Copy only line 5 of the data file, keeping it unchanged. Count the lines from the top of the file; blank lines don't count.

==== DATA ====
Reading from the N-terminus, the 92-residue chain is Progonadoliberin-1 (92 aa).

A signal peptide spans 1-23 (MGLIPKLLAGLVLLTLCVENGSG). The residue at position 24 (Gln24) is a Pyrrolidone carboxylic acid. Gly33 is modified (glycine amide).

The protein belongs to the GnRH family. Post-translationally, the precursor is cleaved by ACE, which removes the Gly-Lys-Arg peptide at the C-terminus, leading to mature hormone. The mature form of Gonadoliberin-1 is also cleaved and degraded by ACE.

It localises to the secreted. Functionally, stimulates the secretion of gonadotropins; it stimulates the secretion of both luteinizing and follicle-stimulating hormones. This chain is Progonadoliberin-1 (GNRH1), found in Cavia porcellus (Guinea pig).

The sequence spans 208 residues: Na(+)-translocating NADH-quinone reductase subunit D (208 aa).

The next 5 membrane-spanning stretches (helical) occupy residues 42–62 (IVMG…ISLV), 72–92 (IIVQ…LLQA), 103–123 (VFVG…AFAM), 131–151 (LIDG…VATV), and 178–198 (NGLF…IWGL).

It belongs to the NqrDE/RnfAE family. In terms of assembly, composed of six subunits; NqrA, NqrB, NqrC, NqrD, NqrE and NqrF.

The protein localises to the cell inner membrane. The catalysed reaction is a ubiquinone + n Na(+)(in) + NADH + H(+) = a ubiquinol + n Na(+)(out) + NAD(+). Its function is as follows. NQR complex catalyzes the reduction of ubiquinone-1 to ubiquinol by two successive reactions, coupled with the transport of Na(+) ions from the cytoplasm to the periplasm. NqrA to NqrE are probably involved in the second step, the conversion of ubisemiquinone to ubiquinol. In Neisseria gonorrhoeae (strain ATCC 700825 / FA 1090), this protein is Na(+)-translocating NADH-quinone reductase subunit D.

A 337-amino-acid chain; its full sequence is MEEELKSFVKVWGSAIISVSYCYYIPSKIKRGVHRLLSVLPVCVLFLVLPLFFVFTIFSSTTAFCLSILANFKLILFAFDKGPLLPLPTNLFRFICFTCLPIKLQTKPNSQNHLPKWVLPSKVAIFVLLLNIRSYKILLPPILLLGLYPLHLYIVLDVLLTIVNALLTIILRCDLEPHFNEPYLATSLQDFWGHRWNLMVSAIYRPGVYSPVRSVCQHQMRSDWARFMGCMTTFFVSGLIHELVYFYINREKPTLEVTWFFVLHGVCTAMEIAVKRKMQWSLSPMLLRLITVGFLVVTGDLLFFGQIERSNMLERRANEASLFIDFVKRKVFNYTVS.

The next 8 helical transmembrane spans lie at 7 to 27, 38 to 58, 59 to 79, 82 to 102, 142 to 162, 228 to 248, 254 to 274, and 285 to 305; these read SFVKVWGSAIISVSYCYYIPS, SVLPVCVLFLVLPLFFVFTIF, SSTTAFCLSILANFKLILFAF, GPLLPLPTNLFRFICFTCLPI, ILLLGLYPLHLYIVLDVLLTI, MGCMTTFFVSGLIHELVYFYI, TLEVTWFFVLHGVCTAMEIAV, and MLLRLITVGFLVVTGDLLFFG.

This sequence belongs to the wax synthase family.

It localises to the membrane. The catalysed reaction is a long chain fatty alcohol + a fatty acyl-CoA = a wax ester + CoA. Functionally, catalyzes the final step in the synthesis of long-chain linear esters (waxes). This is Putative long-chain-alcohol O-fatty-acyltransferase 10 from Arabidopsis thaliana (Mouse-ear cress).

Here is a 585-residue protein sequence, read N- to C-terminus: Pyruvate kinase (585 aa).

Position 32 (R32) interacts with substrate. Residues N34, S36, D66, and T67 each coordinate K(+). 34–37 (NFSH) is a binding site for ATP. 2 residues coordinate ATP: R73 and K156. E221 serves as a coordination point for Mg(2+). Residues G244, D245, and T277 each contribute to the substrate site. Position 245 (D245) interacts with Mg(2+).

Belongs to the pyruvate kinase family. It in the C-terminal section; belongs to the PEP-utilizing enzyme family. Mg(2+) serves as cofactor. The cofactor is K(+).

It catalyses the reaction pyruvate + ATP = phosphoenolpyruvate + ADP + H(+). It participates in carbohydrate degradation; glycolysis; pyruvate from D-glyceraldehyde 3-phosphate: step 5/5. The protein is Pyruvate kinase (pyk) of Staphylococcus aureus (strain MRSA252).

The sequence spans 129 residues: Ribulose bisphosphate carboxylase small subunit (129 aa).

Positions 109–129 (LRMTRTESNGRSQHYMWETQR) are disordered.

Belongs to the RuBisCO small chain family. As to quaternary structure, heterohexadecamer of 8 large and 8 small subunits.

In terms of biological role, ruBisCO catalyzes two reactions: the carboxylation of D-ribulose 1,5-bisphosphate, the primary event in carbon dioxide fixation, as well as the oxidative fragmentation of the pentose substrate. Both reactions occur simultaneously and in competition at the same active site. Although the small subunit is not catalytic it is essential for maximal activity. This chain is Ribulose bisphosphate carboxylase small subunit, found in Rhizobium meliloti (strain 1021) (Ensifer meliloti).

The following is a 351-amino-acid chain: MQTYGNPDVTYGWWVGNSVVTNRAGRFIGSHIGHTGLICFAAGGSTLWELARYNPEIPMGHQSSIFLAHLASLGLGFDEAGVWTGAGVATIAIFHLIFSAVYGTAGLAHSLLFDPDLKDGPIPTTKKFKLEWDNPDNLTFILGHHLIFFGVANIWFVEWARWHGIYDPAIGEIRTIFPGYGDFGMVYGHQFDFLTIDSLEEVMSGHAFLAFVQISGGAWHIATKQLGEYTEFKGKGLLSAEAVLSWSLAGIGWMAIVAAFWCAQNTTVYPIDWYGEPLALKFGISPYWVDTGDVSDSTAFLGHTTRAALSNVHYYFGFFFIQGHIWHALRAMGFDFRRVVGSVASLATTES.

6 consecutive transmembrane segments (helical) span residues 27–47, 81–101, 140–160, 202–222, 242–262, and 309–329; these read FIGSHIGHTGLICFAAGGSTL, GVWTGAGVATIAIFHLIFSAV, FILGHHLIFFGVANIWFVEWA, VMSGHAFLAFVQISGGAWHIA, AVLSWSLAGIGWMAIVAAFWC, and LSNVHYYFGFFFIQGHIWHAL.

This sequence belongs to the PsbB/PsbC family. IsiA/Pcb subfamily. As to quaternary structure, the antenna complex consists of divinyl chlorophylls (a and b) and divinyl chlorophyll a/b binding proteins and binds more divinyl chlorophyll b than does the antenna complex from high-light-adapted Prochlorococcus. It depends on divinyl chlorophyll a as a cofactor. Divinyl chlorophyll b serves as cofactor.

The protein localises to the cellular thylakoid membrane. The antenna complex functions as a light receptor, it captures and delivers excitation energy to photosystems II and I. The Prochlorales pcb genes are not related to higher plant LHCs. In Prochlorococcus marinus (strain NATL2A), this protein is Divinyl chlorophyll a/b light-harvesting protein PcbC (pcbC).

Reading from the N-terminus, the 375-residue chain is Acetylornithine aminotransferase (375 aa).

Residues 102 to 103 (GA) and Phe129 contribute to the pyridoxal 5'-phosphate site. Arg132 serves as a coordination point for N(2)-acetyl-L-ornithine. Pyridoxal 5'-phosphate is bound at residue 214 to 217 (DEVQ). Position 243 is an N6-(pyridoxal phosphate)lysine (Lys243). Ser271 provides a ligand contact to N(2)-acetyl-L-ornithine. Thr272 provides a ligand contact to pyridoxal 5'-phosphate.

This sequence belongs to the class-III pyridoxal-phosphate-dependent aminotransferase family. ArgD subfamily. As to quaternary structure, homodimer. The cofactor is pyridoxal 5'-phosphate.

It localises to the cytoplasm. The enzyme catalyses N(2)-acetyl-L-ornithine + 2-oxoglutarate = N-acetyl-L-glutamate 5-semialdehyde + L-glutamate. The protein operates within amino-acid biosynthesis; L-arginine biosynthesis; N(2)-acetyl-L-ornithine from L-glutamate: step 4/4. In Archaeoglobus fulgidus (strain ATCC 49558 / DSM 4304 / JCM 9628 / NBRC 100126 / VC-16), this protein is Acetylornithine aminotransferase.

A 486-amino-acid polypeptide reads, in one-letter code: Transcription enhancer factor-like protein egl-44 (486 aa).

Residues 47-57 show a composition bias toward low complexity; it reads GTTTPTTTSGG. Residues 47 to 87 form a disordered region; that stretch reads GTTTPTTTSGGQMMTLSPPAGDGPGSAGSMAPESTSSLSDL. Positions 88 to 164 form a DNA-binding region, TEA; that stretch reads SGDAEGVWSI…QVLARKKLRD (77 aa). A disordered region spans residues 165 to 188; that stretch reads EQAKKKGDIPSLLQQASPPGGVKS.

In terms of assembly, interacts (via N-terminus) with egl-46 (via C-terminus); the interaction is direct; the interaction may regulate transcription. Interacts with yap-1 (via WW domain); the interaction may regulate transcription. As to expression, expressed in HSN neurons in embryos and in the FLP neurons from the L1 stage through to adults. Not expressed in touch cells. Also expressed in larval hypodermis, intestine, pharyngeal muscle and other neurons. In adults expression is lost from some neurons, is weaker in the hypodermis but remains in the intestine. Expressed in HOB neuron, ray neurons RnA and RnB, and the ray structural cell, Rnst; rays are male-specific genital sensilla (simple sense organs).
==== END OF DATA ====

The sequence spans 208 residues: Na(+)-translocating NADH-quinone reductase subunit D (208 aa).